How to pay income tax in Germany

Income tax in Germany
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Updated 2022-11-11 01:18

When you begin to earn money in Germany, your income is subject to different kinds of deductions (i.e., retirement and unemployment insurance, health insurance, nursing care insurance), including income tax based on your tax bracket. These deductions will lead to your net income, which understandably is less than the gross salary stated on your contract.

Couples in Germany (married or registered cohabiting partners) submit a joint tax return, even if their taxes are under different brackets. No matter what type of work you do (i.e., full-time, part-time, freelance work, etc.), your wages are taxed, usually on behalf of your employer. Hence, you don't have to worry about the monthly practicalities, however, it is highly advisable to keep track of your payslips and any income tax-related documents. At Expat.com, we know that understanding the local tax system is essential for settling properly in a new country. So, here is what you need to know about the German income tax.

Tax brackets in Germany

In Germany, there are six tax brackets (Steuerklassen). A person can switch from one to another when a big change in their income occurs, or their life circumstances change (e.g., get married, have children, undertake more than one job, etc.). Tax bracket II is for single parents; bracket III is for married couples and civil partners and applies to the spouse who earns more, whereas the spouse with the lower income falls under bracket V. Tax bracket IV is for married couples and civil partners who earn a similar amount of money. Bracket VI is for employees with more than one job, and finally, the bracket I is for single or separated individuals who don't fall into brackets II or III. 

Good to know

The tax bracket determines the value of social benefits, such as social security and maternity leave.

Social security in Germany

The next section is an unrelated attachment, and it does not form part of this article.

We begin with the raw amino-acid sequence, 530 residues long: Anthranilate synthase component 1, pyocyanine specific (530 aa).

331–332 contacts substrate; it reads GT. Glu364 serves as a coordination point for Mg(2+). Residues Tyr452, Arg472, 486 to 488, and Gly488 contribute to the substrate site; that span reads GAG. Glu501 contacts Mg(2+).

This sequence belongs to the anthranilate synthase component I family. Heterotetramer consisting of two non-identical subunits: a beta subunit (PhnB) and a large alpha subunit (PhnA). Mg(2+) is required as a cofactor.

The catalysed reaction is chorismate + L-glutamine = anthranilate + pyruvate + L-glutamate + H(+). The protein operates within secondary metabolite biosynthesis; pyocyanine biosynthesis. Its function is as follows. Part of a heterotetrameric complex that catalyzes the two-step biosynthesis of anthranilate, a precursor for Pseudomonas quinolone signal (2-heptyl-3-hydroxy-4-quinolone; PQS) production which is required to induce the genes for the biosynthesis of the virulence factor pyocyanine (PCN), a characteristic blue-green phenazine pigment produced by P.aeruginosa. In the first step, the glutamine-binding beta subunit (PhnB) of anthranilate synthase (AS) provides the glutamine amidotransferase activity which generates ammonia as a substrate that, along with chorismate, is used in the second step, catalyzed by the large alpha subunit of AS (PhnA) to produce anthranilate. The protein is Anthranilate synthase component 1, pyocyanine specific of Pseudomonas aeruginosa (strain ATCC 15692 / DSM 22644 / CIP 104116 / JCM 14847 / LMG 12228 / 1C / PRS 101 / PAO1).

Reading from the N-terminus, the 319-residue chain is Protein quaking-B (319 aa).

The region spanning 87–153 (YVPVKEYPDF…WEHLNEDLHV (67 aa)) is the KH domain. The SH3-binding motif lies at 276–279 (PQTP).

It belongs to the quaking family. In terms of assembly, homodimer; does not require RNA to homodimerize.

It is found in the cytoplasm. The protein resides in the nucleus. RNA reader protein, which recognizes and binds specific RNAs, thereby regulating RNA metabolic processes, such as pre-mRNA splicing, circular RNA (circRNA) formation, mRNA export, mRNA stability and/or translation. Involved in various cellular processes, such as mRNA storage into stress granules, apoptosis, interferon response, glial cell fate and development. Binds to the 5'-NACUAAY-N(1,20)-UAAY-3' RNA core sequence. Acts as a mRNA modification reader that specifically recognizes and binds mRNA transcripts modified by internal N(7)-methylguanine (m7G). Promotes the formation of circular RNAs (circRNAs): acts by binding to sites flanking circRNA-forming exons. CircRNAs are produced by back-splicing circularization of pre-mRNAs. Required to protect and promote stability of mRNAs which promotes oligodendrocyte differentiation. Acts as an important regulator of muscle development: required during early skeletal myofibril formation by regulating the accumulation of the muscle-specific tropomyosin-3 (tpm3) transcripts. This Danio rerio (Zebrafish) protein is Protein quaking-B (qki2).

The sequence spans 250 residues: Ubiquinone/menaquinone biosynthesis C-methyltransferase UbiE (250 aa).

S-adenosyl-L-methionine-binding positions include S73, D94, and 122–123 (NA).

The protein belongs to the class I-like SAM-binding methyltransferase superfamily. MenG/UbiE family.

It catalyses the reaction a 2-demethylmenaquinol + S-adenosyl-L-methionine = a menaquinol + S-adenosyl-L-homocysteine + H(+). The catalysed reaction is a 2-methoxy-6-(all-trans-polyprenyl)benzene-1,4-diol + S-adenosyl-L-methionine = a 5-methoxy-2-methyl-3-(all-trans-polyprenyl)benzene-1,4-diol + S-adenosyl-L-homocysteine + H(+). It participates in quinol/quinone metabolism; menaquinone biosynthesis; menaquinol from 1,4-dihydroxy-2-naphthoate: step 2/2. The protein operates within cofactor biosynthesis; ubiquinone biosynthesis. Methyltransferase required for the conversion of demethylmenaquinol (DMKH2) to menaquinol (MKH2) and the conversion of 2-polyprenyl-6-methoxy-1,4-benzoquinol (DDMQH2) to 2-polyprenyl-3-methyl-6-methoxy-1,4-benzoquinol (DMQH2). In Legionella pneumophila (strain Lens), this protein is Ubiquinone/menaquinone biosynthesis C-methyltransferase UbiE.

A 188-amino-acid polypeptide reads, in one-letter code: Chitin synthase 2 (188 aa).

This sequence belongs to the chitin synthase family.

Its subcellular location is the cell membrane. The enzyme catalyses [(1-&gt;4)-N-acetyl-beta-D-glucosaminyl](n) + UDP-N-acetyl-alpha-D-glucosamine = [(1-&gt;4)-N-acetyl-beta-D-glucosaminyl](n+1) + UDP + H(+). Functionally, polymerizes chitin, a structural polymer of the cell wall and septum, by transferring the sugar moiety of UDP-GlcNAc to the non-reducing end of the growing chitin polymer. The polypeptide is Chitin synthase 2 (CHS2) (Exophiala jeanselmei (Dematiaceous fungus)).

As we have seen in our article the healthcare system in Germany, Germany offers great support to individuals who fall ill or lose their job as part of its social security system. Nevertheless, in order to benefit from these pillows (i.e., statutory health insurance, statutory pension insurance, statutory accident insurance, statutory unemployment insurance), you have to be a member of the respective insurance scheme(s) towards which you pay monthly contributions from your salary. Every employee is issued a social security card, which is proof of the employee's contribution to the statutory insurance. The card has a unique pension insurance number (Rentenversicherungsnummer), which remains the same regardless of a change of employer, and in the event of a loss, can be re-issued by the German Pension Insurance (Deutsche Rentenversicherung). 

Good to know:

The moment you become employed in Germany, you are automatically subscribed to the pension, long-term care, accident, and unemployment insurance schemes. For health insurance, you can opt for a private provider, if you like. 

Important: 

If you don't wish to pay church tax, leave the field “religion” empty; otherwise, about eight percent of your gross income will automatically be transferred to the church (Kirchensteuer).

Declaring your taxes as a self-employed in Germany